Why did you choose a year for this journey?
There is no quick fix to improving your self-concept. This book guides the reader through the slow, deliberate process of enhancing her life through her own personal empowerment. However she feels about herself, those feelings were not created in just one day—and addressing how she feels about herself will also take more than a day, and more than several.
Every day, you can find a story of someone who medicated herself with plastic surgery, weight loss programs, or new relationships in order to find happiness, only to find that she’s not that happy with the very thing that she thought would cure her.
Negative self-image is a beacon, calling us to explore what is really going on deep within. I want us to use that beacon to arrive at a place of understanding and clarity. I want each of us to break free from the idea that narrowly defined external beauty is everything, and instead embrace and see the beauty in our inner selves. By taking the Beautiful You journey, you alight on a path that will be good to you, that will allow you to settle into who you are, that will give you the tools you need to be your truest self.
Is there a group or type of person that you find most suffers from negative body image?
Poor self-image is not just the province of the young. It affects women of all ages and is not limited to any socioeconomic situation, race, culture, or worldview. And the reality is that the way we feel about our bodies, our dissatisfaction with our bodies, doesn’t exist in a vacuum. It bleeds out, affecting how we feel about ourselves and the life we are living, thus affecting our ability to relate to others. As a friend once said to me, there is a macrocosm in the microcosm.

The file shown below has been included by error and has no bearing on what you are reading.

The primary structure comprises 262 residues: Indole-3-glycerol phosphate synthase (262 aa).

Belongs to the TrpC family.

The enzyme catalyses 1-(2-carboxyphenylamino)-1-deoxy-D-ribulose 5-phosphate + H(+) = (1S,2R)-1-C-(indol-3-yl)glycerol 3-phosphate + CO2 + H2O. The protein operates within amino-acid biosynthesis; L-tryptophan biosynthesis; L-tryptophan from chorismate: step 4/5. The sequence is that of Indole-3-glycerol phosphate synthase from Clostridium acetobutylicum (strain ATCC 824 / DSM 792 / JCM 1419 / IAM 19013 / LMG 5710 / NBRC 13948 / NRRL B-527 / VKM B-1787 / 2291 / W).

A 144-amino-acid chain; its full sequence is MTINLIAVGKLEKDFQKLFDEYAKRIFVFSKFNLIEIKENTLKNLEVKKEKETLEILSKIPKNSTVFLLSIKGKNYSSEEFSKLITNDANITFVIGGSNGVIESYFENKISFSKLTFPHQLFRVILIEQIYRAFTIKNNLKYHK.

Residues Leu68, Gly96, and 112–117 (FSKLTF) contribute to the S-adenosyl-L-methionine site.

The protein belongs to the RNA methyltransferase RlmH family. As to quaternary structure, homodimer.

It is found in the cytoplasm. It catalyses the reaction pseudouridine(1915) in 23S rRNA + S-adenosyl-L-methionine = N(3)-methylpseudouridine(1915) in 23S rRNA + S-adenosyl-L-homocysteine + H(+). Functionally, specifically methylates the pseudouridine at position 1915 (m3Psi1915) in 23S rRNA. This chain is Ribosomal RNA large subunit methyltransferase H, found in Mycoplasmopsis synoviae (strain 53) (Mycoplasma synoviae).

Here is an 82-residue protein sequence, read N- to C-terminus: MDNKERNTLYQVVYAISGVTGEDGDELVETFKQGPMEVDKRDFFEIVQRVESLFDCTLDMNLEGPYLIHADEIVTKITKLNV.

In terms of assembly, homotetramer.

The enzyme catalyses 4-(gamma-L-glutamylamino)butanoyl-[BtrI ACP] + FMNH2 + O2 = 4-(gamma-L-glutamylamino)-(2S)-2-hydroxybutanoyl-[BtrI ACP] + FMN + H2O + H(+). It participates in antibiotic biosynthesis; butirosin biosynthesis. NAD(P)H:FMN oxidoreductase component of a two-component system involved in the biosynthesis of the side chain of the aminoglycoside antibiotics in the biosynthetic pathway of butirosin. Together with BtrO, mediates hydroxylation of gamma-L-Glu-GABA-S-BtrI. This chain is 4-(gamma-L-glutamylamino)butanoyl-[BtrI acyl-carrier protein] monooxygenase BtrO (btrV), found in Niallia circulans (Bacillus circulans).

You believe that a significant part of getting over our esteem issues is to engage in something else. What do you mean by that?
We too often invest in self-loathing— in everything from our weight to our hair, from our body shape to our skin color. The energy we put into all this hating, tweaking, complaining, and trying to erase takes our energy away from engaging in our world. Luminous, shiny hair doesn’t make you a better mother. A tan does not make you a better teacher. These things don’t change the world. It’s what you have inside you—in your soul—that has the makings of an everyday miracle.
It is far healthier- for ourselves and the world- for our senses of self to come from believing more in what we do than in what we are. Having positive self-esteem is in part about doing things that are worthy of esteem—engaging in acts that build esteem because they are admirable. Investing our time in completing esteemable acts can do much more for your self-esteem than trying the latest mascara or buying skinny jeans.
You say beauty standards are oppressive. Explain.